Reconciliation Creation-ward, reconnecting the vines to the branches to bear the fruit of creation.

May 02, 2021   ·  

My friends, if we are responsible for all of creation, representing to the world the nature of the Creator, then the “cost of doing business” gets much more expensive.  It costs far more than just a pack of Boudin sausage, or even a steak dinner at a fancy restaurant.  It may even cost more than 84 million pounds of toxic chemicals leeched into our waterways.  The cost of doing business, the cost of our consumption, the cost of our comfort and convenience, may threaten more than just ourselves or even our neighbors.  It may threaten the entire interconnected web of relationship held together in the source of all life and flourishing More

Maundy Thursday 2021

Apr 07, 2021   ·  

Many of you have heard me tell of my family’s experience of this kind of Eucharistic vision on Navajoland, where we were assisting with COVID relief and building community gardens.  You’ve heard me tell of how, when my sister, Cornelia, risks her own health and safety to deliver fresh produce, eggs, and milk to sheltering families, she is quite literally handing over the bread of heaven.  Or how, when my brother, Leon, hauls barrels of water to remote communities with no access to running water, he is literally offering up the cup of salvation.  Or as my shimá, Paula, and her husband Hank chop and deliver loads of firewood to sheltering elders, they are literally sharing the light of Christ that keeps the frigid night winds at bay and preserves life.  Theirs is a vision of Eucharist that shapes us to live life in radical relationship, as a sacrifice for others.  This is, I think, what Augustine meant when he wrote that, if we receive the Eucharist as it has been given to us, we “become what we receive,” the bread of heaven broken for the life of the world.  More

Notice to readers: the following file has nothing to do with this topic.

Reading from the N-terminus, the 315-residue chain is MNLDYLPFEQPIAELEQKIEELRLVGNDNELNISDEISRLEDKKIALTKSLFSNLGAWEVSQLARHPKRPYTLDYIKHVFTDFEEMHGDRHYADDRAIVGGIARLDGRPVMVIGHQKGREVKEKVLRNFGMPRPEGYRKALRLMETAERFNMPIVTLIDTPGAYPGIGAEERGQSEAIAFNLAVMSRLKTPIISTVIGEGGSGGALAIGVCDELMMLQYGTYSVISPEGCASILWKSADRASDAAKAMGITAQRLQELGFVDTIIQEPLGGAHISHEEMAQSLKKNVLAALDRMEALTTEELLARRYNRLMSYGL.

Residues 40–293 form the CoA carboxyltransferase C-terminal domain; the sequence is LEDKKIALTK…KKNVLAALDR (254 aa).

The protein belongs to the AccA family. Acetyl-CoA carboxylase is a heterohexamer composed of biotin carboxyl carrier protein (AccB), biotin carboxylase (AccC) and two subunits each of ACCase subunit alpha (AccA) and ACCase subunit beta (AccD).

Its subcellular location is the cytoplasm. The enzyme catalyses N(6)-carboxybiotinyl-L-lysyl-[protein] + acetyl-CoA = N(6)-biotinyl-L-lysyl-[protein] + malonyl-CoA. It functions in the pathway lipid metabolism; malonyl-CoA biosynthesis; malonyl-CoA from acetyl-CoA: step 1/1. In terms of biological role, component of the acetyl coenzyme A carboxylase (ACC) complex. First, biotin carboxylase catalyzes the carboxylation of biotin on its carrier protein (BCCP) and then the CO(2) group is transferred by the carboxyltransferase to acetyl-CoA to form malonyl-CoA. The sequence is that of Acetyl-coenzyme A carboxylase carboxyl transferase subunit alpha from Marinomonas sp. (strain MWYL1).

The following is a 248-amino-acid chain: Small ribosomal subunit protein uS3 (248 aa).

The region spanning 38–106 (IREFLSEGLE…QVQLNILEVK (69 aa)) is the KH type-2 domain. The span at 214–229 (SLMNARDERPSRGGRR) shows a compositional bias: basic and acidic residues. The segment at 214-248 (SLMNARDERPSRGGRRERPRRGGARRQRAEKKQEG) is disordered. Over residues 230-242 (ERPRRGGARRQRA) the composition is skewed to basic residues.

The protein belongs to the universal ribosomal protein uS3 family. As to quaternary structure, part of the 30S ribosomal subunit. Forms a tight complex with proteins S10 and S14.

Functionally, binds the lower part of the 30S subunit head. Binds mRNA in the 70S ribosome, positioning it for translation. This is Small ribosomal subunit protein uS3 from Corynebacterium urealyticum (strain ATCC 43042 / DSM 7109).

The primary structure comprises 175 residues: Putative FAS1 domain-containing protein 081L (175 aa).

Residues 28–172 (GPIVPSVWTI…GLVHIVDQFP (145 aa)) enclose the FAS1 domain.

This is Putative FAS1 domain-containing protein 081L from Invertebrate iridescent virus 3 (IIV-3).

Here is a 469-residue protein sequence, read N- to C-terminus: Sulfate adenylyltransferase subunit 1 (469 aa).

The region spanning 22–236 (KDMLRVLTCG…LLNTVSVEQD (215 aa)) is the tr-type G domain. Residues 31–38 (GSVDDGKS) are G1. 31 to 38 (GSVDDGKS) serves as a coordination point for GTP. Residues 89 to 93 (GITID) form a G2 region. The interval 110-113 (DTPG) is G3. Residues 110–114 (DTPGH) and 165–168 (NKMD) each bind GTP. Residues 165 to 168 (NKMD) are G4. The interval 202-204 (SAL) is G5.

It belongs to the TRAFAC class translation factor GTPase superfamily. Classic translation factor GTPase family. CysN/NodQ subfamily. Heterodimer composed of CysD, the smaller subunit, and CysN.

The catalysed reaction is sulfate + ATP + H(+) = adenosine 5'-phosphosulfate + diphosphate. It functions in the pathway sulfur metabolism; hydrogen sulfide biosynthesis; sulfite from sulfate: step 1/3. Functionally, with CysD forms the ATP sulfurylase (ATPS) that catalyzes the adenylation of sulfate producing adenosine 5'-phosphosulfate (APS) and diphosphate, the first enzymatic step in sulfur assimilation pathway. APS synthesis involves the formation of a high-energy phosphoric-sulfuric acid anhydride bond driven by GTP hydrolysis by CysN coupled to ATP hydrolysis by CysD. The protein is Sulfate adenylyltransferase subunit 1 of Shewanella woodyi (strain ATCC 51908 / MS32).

What is woven into the story to justify our privilege and prosperity

Mar 01, 2021   ·  

Now, I don’t blame Peter, here.  He has a clear idea of what he is expecting from the Messiah who would deliver God’s people into life.  And whatever it may have looked like, it didn’t look like rejection.  Steven Charleston, one-time Bishop of Alaska and member of the Choctaw Nation, describes how, in an “[Indigenous] community built on acceptance and inclusion … exile is the very worst form of punishment” (87).  For Peter, the Messiah was supposed to deliver God’s people from exile, not suffer exile himself.  So Peter pulls Jesus aside and corrects him, something any one of us might do with a friend whose potential we see, even if they cannot.  So, Jesus’ response is a little curious, then, isn’t it? More

Teaching and learning (“Hózhóogo naasháa doo: In beauty I walk.)

Jan 31, 2021   ·  

When Baxter Liebler founded St. Cristopher’s Mission, he, like most other Christian missionaries came to teach the Way to those he thought had never known it.  And, yet, in the end, it was the Navajo who taught Baxter Liebler the Way.  And, to his credit, Fr. Liebler became open to the work of the Spirit that preceded him in this place.  More than once, he accepted invitations to join Navajo medicine men in praying for sick children, and on one occasion, a medicine man asked Fr. Liebler to pray for his own infant son.  The medicine man’s traditional prayers were good, he told Fr. Liebler, but “You make good “Jesus-talk,” and holding up two fingers together, he added in his own prophetic voice, “Two good make strong good” (55).   More